What is Happy Tail and How Does it Happen?
If you own a Belgian Malinois, you most definitely need to acquaint yourself with Happy Tail Syndrome. When I hear the words ‘happy tail‘ I think of something good. In this case, it isn’t. Happy Tail Syndrome, is also known as Kennel Tail, Splitting Tail, and Bleeding Tail. This occurs when a dog wags his tail and forcefully hits it against a hard surface repeatedly. This results in a cut or laceration on the tip of the tail causing it to bleed. This injury can be as simple as a cut that requires wrapping to an infection requiring antibiotics to a partial amputation.
When dogs are happy or excited, they wag their tail. Larger dogs with shorter hair and longer, more powerful tails seem to be more prone to this syndrome. Happy Tail is a condition that is not seen as often in longer haired dogs and smaller canines.
Have you ever given thought to your dog’s tail? It is an extension of his spine and is comprised of bones and muscles that allow it to move as it does. A dog’s tail striking against a hard surface for an extended period of time can cause serious damage. Anyone looking to purchase a Belgian Malinois, or already own one, should be aware of this syndrome and take appropriate action to prevent this injury. If you own or have owned a Malinois, then you already know the power behind your dog’s tail when he starts wagging. I don’t know how many times I have referred to my Malinois’ tail as ‘alligator’ tail!
Prevention of Happy Tail
Prevention of this syndrome is simply knowing your dogs surroundings. You are your dog’s best advocate! Firstly, recognize that bold objects like the corner of wood walls, cabinet corners, coffee tables, kennels, etc. can injure your dog’s tail. Secondly, minimize your dog’s level of excitement around these objects. Lastly, feed a high quality, nutritious diet and provide adequate vitamins and minerals. This will maintain a strong immune system in your canine and aids in healing if your dog should become injured.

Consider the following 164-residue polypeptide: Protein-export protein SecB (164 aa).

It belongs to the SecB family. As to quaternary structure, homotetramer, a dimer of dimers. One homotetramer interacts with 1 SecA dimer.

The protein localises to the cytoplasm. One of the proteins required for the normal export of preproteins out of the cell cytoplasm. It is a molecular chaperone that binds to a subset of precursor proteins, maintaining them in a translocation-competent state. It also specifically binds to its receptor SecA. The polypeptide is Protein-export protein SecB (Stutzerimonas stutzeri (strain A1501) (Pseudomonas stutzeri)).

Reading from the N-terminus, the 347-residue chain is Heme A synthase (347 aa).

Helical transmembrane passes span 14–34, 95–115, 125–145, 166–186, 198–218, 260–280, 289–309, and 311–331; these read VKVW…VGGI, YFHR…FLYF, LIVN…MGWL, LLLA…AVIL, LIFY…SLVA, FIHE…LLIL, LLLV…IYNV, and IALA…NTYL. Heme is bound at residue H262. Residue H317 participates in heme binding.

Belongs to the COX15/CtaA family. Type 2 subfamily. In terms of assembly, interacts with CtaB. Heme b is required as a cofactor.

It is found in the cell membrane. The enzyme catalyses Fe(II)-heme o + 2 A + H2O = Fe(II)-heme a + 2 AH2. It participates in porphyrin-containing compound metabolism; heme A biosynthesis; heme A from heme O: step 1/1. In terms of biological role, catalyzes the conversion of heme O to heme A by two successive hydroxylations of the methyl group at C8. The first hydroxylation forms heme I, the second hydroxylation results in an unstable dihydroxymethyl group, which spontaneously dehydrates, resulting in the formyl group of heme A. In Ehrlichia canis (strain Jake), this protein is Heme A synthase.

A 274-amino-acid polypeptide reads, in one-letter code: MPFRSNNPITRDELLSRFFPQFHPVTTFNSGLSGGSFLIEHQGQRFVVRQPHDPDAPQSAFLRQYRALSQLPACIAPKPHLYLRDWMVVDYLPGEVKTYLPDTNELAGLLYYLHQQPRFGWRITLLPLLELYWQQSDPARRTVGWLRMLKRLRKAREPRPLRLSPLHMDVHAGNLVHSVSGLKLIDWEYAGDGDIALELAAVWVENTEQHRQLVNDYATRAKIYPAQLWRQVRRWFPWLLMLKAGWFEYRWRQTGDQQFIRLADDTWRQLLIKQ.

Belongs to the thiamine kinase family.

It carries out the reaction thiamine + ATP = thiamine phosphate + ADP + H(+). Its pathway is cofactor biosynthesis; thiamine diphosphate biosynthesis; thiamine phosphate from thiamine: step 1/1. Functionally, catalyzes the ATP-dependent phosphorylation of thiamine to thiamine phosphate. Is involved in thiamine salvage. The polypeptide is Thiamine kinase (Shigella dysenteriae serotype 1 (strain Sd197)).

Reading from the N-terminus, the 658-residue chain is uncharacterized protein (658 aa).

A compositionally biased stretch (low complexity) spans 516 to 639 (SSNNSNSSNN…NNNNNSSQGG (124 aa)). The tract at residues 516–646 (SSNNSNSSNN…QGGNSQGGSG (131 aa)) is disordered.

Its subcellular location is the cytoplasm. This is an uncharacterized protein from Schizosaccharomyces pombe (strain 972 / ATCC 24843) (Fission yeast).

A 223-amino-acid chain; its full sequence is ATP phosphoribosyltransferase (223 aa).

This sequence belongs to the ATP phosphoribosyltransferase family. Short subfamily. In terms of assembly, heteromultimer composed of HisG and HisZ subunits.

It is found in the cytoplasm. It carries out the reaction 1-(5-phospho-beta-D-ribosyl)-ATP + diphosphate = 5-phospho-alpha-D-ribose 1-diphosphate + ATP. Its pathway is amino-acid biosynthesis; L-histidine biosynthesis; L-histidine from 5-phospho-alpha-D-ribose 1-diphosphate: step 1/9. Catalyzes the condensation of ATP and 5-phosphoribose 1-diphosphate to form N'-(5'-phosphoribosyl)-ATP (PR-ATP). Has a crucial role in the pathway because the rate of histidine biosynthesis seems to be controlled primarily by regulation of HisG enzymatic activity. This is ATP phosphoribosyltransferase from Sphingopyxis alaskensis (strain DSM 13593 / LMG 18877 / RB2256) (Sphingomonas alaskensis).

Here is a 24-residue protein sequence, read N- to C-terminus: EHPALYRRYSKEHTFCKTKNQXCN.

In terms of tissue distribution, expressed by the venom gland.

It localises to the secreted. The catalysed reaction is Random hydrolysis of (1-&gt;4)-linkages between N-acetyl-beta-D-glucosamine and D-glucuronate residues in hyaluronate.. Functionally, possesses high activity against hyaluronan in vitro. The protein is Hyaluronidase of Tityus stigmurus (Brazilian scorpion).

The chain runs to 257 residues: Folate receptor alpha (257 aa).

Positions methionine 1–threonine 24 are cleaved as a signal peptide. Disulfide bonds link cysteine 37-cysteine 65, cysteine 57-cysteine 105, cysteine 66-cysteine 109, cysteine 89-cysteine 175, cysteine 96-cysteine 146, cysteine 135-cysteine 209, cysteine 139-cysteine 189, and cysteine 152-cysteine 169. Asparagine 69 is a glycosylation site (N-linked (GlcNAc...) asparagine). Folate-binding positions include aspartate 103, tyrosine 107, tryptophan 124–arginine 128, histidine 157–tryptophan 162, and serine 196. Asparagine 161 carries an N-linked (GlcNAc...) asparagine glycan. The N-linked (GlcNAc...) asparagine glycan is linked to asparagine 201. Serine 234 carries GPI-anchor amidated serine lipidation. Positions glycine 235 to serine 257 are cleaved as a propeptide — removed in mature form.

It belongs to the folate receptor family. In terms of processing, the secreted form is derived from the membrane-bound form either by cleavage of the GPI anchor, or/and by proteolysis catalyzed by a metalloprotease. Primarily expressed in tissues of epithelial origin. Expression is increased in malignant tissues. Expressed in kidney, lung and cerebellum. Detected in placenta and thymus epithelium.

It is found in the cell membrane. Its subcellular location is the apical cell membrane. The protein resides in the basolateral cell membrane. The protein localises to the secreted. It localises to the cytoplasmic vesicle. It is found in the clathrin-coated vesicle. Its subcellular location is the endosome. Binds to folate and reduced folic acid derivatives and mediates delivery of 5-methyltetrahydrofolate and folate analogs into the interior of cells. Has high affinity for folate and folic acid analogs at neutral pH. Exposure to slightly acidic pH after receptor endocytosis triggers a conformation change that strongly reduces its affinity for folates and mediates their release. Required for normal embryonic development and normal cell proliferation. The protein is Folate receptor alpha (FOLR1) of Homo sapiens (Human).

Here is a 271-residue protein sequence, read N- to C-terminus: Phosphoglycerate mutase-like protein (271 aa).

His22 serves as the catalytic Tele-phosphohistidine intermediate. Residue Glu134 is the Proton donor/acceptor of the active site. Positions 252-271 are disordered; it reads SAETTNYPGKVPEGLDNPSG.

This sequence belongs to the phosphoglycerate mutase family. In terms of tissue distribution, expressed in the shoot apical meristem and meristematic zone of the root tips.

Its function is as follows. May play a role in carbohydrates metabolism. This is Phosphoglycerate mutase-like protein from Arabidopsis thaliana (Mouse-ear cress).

Treatment of Happy Tail
Treatment for this injury depends on the severity. I recommend contacting a veterinarian to have an evaluation of the injury and for instructions on initial wrapping and continued care. Breathable bandages are recommended for wrapping the tail with daily changes to inspect the wound. Depending on the depth of the cut, stitches may be required. If your canine is one who insists on chewing the bandage, a collar may be required.
Cleaning, applying antibiotic ointment and securely wrapping the affected area soon after the injury ensures a quick recovery. The bandage promotes healing and prevents further injury to the tail. But in situations when a dog is able to worsen the injury, such as an extended time of tail wagging against a hard surface, the bleeding tail goes unattended, or the canine is on an inadequate diet the injury may become infected.
In this situation, your vet will most likely prescribe antibiotics over a period of time. Your veterinarian may recommend partial tail amputation in severe cases or in situations where dogs continue to injure their tails.
A Personal Story
I would like you to meet Blitz.
He belongs to Ridgeside K9, LLC and the following photos are courtesy of his owner. He is a very powerful black Belgian Malinois with an extreme drive. Blitz is a retired police dog that suffered a work related injury some time ago. In December of 2018 he underwent his first surgery. In January 2019, he required yet another surgery. The end result was to perform a partial amputation. The combined cost of these surgeries was over $7,000.00!
Happy Tail is a very serious injury for the Malinois breed but you won’t find any images in Google. When I realized this, I reached out to Ridgeside K9 and they were happy to share Blitz’s story which I’m grateful. Feel free to follow the progression of Blitz in Facebook on their Ridgeside K9 page.
As Malinois owners, we are duty-bound to know the potential risks our canine faces. In my opinion, this syndrome does not get enough acknowledgement in dog-related conversations. It is up to us as Malinois owners to educate and increase awareness regarding this potential injury.
People own dogs for all sorts of reasons. I have found that the Belgian Malinois demands interaction with his owner. It is not a choice. This breed is not slack in his energy level nor in his level of excitement. We are obligated to manage our dog’s environment and ward off potential dangers. We all love our canine and none of us want to see our dog hurt in any way.